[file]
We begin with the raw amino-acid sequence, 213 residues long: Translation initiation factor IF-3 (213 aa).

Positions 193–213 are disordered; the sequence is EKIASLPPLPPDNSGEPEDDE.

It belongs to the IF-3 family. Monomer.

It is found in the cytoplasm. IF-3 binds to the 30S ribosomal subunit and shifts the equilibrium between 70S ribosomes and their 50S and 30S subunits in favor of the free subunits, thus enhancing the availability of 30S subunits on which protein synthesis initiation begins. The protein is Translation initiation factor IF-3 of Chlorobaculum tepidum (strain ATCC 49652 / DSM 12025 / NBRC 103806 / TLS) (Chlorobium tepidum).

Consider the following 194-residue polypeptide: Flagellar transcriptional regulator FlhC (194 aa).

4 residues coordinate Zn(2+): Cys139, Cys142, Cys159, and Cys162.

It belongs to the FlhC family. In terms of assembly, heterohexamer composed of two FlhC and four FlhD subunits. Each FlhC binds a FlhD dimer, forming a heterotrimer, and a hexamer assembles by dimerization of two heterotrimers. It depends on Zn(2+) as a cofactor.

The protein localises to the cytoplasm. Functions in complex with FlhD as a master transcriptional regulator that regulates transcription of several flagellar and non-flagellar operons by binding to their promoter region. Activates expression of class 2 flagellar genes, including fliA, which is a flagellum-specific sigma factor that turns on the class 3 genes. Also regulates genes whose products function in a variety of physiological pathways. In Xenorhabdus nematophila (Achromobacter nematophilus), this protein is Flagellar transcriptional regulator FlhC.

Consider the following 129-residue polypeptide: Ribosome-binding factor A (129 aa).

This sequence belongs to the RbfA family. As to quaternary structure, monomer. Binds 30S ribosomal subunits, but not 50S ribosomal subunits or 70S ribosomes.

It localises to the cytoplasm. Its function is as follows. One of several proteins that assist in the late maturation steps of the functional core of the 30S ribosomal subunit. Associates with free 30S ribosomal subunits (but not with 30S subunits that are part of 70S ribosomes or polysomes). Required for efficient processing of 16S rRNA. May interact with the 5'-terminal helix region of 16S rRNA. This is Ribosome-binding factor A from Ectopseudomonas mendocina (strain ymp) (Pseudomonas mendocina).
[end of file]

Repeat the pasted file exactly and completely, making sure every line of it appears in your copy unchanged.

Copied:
We begin with the raw amino-acid sequence, 213 residues long: Translation initiation factor IF-3 (213 aa).

Positions 193–213 are disordered; the sequence is EKIASLPPLPPDNSGEPEDDE.

It belongs to the IF-3 family. Monomer.

It is found in the cytoplasm. IF-3 binds to the 30S ribosomal subunit and shifts the equilibrium between 70S ribosomes and their 50S and 30S subunits in favor of the free subunits, thus enhancing the availability of 30S subunits on which protein synthesis initiation begins. The protein is Translation initiation factor IF-3 of Chlorobaculum tepidum (strain ATCC 49652 / DSM 12025 / NBRC 103806 / TLS) (Chlorobium tepidum).

Consider the following 194-residue polypeptide: Flagellar transcriptional regulator FlhC (194 aa).

4 residues coordinate Zn(2+): Cys139, Cys142, Cys159, and Cys162.

It belongs to the FlhC family. In terms of assembly, heterohexamer composed of two FlhC and four FlhD subunits. Each FlhC binds a FlhD dimer, forming a heterotrimer, and a hexamer assembles by dimerization of two heterotrimers. It depends on Zn(2+) as a cofactor.

The protein localises to the cytoplasm. Functions in complex with FlhD as a master transcriptional regulator that regulates transcription of several flagellar and non-flagellar operons by binding to their promoter region. Activates expression of class 2 flagellar genes, including fliA, which is a flagellum-specific sigma factor that turns on the class 3 genes. Also regulates genes whose products function in a variety of physiological pathways. In Xenorhabdus nematophila (Achromobacter nematophilus), this protein is Flagellar transcriptional regulator FlhC.

Consider the following 129-residue polypeptide: Ribosome-binding factor A (129 aa).

This sequence belongs to the RbfA family. As to quaternary structure, monomer. Binds 30S ribosomal subunits, but not 50S ribosomal subunits or 70S ribosomes.

It localises to the cytoplasm. Its function is as follows. One of several proteins that assist in the late maturation steps of the functional core of the 30S ribosomal subunit. Associates with free 30S ribosomal subunits (but not with 30S subunits that are part of 70S ribosomes or polysomes). Required for efficient processing of 16S rRNA. May interact with the 5'-terminal helix region of 16S rRNA. This is Ribosome-binding factor A from Ectopseudomonas mendocina (strain ymp) (Pseudomonas mendocina).